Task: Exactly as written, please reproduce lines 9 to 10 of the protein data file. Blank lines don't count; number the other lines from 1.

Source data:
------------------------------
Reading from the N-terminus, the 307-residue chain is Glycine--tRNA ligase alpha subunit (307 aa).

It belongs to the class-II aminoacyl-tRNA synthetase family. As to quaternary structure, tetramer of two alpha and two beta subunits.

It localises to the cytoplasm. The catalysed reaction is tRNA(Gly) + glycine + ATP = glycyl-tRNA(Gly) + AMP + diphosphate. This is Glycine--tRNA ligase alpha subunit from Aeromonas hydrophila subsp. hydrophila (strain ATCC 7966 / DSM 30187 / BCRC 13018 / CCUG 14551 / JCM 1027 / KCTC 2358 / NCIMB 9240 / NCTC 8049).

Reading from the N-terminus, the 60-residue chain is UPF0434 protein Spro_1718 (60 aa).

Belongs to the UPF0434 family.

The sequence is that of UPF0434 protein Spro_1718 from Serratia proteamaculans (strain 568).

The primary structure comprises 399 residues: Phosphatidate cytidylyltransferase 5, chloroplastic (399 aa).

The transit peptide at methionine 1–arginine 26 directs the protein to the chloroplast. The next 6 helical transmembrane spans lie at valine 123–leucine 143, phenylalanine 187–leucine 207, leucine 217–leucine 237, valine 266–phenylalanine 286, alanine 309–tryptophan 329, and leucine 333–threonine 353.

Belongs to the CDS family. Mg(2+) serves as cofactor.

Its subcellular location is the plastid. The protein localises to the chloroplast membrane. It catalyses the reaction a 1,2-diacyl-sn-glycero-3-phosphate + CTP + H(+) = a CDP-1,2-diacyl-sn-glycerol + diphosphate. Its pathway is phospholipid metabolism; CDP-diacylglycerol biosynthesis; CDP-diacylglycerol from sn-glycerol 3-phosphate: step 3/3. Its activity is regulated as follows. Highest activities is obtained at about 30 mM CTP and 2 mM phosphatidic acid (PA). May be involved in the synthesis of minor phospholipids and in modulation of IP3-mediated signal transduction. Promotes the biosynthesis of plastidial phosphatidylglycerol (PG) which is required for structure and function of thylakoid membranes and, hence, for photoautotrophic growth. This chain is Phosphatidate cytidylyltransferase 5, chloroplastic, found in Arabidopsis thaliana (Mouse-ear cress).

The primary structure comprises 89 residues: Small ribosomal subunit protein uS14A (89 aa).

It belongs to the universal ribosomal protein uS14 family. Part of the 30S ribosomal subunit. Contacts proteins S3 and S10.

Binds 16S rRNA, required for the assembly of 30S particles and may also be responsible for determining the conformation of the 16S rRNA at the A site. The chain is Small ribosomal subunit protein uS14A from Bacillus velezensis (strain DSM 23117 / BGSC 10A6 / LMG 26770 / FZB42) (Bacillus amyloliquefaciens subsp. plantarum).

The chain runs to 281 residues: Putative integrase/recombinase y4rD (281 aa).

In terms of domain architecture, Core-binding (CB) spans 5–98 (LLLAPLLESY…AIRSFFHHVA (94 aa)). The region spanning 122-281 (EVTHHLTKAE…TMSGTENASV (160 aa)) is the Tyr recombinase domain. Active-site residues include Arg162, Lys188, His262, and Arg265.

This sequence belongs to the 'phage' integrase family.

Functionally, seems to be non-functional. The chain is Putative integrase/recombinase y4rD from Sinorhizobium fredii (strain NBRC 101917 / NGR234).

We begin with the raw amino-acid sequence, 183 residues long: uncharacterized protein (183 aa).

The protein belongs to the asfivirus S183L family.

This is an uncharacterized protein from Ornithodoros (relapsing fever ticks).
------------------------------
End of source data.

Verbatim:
Belongs to the CDS family. Mg(2+) serves as cofactor.

Its subcellular location is the plastid. The protein localises to the chloroplast membrane. It catalyses the reaction a 1,2-diacyl-sn-glycero-3-phosphate + CTP + H(+) = a CDP-1,2-diacyl-sn-glycerol + diphosphate. Its pathway is phospholipid metabolism; CDP-diacylglycerol biosynthesis; CDP-diacylglycerol from sn-glycerol 3-phosphate: step 3/3. Its activity is regulated as follows. Highest activities is obtained at about 30 mM CTP and 2 mM phosphatidic acid (PA). May be involved in the synthesis of minor phospholipids and in modulation of IP3-mediated signal transduction. Promotes the biosynthesis of plastidial phosphatidylglycerol (PG) which is required for structure and function of thylakoid membranes and, hence, for photoautotrophic growth. This chain is Phosphatidate cytidylyltransferase 5, chloroplastic, found in Arabidopsis thaliana (Mouse-ear cress).